3 Ways to Find Common Ground on Foreign Soil

We often hear about the follies that occur when international culture clashes in an awkward way. Like when I misspoke in Vietnamese at a local smoothie shop and asked for a cow meat smoothie (sinh tố bơ vs. sinh tố bò)

Also, when my professor gifted a white clock to his Japanese colleague on a business trip to Tokyo, which basically said your time is running out and you will die (White symbolizes death in Japanese culture, and the clock built upon that in a terrible way). The point is that we hear about bad cultural exchanges more often than successful ones.

When considering traits, emotions, and activities that transcend cultural boundaries a great place to start is at successful standardized international marketing campaigns. A global marketing campaign of this type often achieves its goal with one broad swoop across the entire world. Most of these campaigns ring a cord with an emotion that is instinctive to all human beings. For example, Coca’ Cola and McDonald’s both  follow an emotional strategy that can be understood by all cultures – happiness. Another example would be Redbull’s success with extreme sports, because athletic ability is appreciated and respected by all cultures. Just as these successful campaigns communicate and build relationships with people across the world, so can you. Anyways, enough business talk – let’s get down to the biscuits.


Deverakonda, India
Deverakonda, India. Source: Ron Hansen (Unsplash)

One universal symbol that expresses good intention and is sure to get you started on the right foot abroad, is smiling. This may seem like a no brainer, but you would be surprised how far a smile can get you. When you are traveling abroad in a place unknown, why not walk around with a big smile on your face. Not only smile, but avoid body language that sends the wrong message such as crossing your arms. This communicates goodwill, and often a smile will be reciprocated. Even if you can’t understand the language someone is speaking, you will always know what a big smile means (Unless it’s this type of smile).


This is cool just about everywhere. Are you not entertained? Source: Webdonut (Unsplash)
Are you not entertained? Source: Webdonut (Unsplash)

The success of the Redbull Stratos jump which racked up more than 52 million views, was broadcast on nearly 80 TV stations in 50 countries, and broke the YouTube streaming record is proof that sports are a global cross cultural phenomenon. If you are trying to make friends in a foreign land, why not take a soccer (futbol) ball to a local park and see how long it  takes you to make a handful of buddies. Go to a local bar to watch a few premier league games, and you will find people from a host of different countries all enjoying the game side by side. If you are a chauvinist American that thinks American Football is the end all be all – get over it because soccer is the most viewed sport in the world.  All across the world athletic ability is appreciated, which is why the Olympics is the 2nd most viewed sporting event globally, second only to the Fifa World Cup of course.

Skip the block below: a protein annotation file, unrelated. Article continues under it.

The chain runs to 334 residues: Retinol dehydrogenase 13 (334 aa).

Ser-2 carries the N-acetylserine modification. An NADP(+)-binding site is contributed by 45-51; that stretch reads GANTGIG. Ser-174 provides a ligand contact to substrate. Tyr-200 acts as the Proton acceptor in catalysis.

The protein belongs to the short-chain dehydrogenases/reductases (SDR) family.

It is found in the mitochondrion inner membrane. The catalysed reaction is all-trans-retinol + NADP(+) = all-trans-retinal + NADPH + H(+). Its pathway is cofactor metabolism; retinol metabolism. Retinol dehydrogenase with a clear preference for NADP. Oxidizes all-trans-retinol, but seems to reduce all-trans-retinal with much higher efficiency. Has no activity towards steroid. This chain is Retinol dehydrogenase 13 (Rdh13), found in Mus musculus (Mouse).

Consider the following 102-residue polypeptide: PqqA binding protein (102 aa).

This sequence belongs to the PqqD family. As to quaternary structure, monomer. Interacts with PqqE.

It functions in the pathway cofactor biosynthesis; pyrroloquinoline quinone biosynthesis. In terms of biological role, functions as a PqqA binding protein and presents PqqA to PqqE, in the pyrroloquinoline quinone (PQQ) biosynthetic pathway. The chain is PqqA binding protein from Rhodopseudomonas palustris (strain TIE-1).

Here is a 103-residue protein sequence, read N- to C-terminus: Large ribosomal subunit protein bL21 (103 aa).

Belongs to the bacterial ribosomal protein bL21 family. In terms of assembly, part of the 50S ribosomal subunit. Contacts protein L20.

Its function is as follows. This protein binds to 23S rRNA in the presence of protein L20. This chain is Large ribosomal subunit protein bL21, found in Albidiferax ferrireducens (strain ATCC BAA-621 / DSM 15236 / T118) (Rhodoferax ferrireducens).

Love is Universal
Love is Universal. Source: Mayur Gala (Unsplash)

He who fights is powerless, but he who loves is power itself.

Love and compassion are powerful universal emotions. So powerful that compassion not only transcends different people from all walks of life, but also different species. If you don’t believe me, go watch this video of babies playing with dogs. That probably just melted your heart. Additionally, Valentine’s day is one of the most globally celebrated holidays with a recent Rankun survey predicting that 53% of Taiwanese people, 67% of Indonesians, and 45% of all Singaporeans celebrated Valentine’s day in 2015. If you are living abroad and are trying to make new friends or bond with some locals in your neighborhood you could consider showing compassion to them through a kind act. For example, you could share some food or beer with a group of locals at an outdoor restaurant or you could give a free English lesson to an eager college student who is trying to learn English to advance their career in international business. If you do a good deed for a local while living abroad there is a high probability that this will not only build a friendship, but also lead to a reciprocated deed that could give you a once in a lifetime experience (i.e. Getting invited to a delicious family dinner with a Vietnamese family).

In a Nutshell

Every culture is different and unique in its own way. Going to another country and assuming anything before doing your research opens you up to a host of complications, including a negative culture clashing experience. However, if you stay positive, show compassion, and try to find common ground with various people of different cultures, more than likely you will have good outcomes. As always, be sure to check for specific things that are offensive (i.e. the death clock), but other than that we are all humans and there are many aspects that make us innately similar.